Polar Ignite 3 Review
The Polar Ignite 3 is a more likeable fitness watch and almost a great sports watch if it wasn’t for some software niggles that let it down.
- Lovely AMOLED screen
- Includes some of the best Polar features
- Customisable watch faces
- Software is very laggy
- Battery drain with always-on display and overnight
- Screen already has a scratch
- Big price jump from Ignite 2
- UKRRP: £289
- USARRP: $329.95
- Curved AMOLED touchscreen display:The brighter screen is easier to read outdoors
- FitSpark suggested workouts:A workout routine on your wrist
- Voice guidance:Ongoing assistance during workouts
The Polar Ignite 3 is what Polar refers to as a fitness watch, and it’s capable of doing a lot of the same things as the Pacer and Vantage series multisport watches.
It will track your indoor and outdoor workout time, behave like a smartwatch when you’re not breaking a sweat, all while bringing in some interesting features that are entirely new to the Polar watch family.
The big one is that this is the first Polar watch to include an AMOLED display. It’s also the first to include a dual-frequency GPS mode, joining Garmin, Apple, Huawei, Coros and Amazfit in promising to improve tracking of your movements in the outdoors.
Those new features do come at an increased price on the Ignite 2 however, so is that price hike justified? Here’s our verdict.
Design and screen
- 43mm case
- AMOLED touchscreen display
- Waterproof up to 30 metres
Polar has been moving towards a more stylish and less sporty design with the Ignite series and that continues with the Ignite 3. It’s a very sleek, unisex design that comes in four case colours and can be partnered up with silicone, leather and nylon straps to give it a more fashionable edge.
The size of the plastic case remains the same, as is the overall weight of 35g but it has jumped up 1mm in thickness. It’s still a slim watch with an attractive steel bezel, it’s just not as slender as its predecessor.
Polar has, for some reason, opted to change the style of the 20mm strap bundled with the Ignite 3 and it’s definitely not for the better. We’re mainly directing our frustrations at the strap clasp, which is a more awkward and uncomfortable one to get into place.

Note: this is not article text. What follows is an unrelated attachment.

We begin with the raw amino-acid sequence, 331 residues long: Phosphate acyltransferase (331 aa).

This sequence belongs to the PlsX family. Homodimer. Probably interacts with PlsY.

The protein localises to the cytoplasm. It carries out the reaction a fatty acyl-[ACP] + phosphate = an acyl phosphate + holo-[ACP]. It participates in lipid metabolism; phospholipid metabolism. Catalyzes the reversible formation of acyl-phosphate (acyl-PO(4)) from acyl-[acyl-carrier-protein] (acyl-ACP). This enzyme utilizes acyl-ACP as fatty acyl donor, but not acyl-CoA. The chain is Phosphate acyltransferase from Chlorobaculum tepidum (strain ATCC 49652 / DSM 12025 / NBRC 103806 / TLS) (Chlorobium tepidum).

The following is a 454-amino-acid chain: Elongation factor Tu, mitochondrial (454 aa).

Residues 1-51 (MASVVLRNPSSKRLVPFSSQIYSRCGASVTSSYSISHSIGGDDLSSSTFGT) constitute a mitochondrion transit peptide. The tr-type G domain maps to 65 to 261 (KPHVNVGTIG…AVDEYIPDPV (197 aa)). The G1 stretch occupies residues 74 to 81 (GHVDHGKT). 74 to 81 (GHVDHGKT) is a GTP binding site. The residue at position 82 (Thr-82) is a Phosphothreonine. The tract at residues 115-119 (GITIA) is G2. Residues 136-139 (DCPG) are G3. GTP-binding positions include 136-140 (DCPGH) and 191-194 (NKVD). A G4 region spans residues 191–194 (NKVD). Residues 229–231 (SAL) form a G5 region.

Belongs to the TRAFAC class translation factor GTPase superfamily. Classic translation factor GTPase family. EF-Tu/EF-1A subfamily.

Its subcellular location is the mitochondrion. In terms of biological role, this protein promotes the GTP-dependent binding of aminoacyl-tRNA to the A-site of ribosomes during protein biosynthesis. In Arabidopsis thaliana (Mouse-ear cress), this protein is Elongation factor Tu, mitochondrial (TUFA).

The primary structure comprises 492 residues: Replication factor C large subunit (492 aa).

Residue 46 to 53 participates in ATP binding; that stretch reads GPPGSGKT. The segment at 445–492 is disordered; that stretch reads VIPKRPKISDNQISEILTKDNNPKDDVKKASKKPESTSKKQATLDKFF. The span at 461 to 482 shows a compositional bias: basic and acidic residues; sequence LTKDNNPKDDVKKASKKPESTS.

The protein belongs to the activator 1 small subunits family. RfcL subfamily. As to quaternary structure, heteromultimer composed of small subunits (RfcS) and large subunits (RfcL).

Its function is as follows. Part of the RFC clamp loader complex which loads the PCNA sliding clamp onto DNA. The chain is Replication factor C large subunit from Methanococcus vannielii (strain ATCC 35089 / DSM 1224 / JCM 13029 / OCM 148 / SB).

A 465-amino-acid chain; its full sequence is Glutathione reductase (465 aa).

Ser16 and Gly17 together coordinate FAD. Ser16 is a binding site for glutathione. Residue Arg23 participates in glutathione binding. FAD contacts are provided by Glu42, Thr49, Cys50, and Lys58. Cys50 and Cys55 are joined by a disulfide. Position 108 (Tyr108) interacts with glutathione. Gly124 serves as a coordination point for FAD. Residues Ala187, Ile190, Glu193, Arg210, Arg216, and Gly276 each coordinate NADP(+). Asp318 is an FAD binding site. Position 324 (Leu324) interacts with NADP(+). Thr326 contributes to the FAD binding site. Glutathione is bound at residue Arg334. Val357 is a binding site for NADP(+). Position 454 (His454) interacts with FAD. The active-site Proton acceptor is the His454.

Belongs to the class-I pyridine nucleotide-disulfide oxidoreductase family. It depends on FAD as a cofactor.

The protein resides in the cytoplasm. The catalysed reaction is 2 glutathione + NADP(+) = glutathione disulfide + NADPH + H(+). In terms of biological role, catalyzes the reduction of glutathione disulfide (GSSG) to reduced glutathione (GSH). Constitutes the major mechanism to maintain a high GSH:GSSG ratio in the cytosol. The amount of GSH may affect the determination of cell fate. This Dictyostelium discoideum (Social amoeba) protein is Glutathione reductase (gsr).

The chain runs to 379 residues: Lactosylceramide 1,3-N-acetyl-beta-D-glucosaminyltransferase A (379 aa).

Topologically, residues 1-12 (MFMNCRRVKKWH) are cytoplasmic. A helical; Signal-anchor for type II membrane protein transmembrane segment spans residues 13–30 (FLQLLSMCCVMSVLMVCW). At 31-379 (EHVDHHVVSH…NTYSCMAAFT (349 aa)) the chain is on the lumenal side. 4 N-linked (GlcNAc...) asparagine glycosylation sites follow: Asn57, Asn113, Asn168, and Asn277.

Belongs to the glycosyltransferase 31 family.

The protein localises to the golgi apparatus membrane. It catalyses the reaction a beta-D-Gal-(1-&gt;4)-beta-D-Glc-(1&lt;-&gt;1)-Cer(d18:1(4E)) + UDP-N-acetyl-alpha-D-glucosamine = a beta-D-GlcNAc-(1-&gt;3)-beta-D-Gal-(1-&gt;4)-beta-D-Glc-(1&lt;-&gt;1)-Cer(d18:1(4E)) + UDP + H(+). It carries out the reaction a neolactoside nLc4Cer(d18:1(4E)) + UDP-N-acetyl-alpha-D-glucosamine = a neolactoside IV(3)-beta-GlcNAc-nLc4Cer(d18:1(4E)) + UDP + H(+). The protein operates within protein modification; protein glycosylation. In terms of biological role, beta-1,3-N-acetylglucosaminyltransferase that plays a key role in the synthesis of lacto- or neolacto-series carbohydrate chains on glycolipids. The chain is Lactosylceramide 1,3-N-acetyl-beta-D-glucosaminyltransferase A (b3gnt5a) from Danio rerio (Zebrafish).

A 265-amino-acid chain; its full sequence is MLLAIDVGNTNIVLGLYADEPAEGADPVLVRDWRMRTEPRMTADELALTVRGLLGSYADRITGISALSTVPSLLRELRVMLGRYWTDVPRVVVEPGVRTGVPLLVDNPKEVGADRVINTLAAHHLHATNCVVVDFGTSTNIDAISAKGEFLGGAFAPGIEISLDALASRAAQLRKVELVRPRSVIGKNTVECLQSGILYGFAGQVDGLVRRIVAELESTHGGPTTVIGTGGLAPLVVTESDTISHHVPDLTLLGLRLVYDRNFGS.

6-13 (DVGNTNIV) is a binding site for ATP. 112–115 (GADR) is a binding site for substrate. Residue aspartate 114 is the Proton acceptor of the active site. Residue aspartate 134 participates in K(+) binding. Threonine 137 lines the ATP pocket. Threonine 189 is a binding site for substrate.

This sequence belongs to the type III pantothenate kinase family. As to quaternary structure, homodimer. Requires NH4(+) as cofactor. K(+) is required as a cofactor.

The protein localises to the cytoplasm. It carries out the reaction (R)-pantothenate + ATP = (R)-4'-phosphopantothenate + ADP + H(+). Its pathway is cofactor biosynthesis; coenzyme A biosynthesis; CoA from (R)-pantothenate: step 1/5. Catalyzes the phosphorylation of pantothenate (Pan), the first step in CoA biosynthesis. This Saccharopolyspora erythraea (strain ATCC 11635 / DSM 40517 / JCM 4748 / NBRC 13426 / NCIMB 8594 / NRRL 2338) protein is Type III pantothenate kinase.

There’s just the one physical button alongside the star of the show, which is a new 1.28-inch 416 x 416 AMOLED touchscreen display. That’s a change in screen technology and slight jump up in screen size as well, and it’s all for the better. You do still have some not so lovely screen bezel there, but the curved nature of the display and Polar’s pick of watch faces do a very good job of masking its presence.
It’s a nicely bright, vibrant and colourful screen and a massive step up from the TFT screen on the Ignite 2. Like a lot of AMOLED screens it can still struggle in brighter sunlight, but visibility on the whole is solid.
You can set that screen to be on 24/7 but as we’ll get into later, it really does hog the battery. There is a raise to wake gesture mode here but it certainly isn’t the most responsive.
Polar has added Gorilla Glass 3.0 into the mix here to offer an extra source of screen protection but within a few weeks of testing it’s already picked up a scratch that runs right across the screen, so it clearly wasn’t enough protection.
While offering a solitary physical button to get you into the main menu screen is welcomed, it felt at times that the Ignite 3 could do with an extra button, especially during workout tracking and if you don’t have the screen set to always-on. As mentioned, the raise to wake isn’t very responsive and it means pressing the physical button to wake up the screen, which can often mean accidentally pausing the workout tracking.
The Ignite 3’s water resistance remains the same as the Ignite 2, giving you something that’s fit to be submerged in water up to 30 metres depth.
Performance and software
- Faster processing than Ignite 2
- Increased RAM
- View notifications and music controls
With the move to an AMOLED display Polar has sought to make some changes to the Ignite’s interface to better suit the higher quality screen. That interface in general feels bigger and bolder and makes the Ignite 3 feel more like a smartwatch than a sports watch with smartwatch-like features.
It means you can now have watch faces with complications (widgets) like heart rate, step counts and battery status. You can swipe up from the main watch face screen to see phone notifications that won’t disappear until you’ve interacted with them. Swipe left and right from the same place and you can see full-screened widgets for things like music controls, training insights like Cardio load status and more detailed weather forecasts.
While that interface feels well optimised to that more vibrant display, whatever is powering things isn’t so impressive. Polar says the Ignite 3 offers two times faster processing than the Ignite 2 and a jump up from 0.64MB RAM to 5MB RAM.
In reality, the Ignite 3 is still a little laggy, whether it’s swiping to view your notification stream, or the response of the physical button to let you jump back a screen, there’s some not so nice moments. Polar has sought to address these issues with a firmware update already, but sadly it hasn’t had the desired effect.
Tracking and features
- 150 sporting modes
- Sleep Gate offers sleep time recommendations
- Voice guidance
- Dual-frequency GPS
Polar calls this a fitness watch but this is a multisports watch that can track runs, cycling, swims (pool only) and has profiles for over 150 sporting modes. It also carries many of the training features included on Polar’s Pacer series of watches with less on offer on the navigation front, in comparison.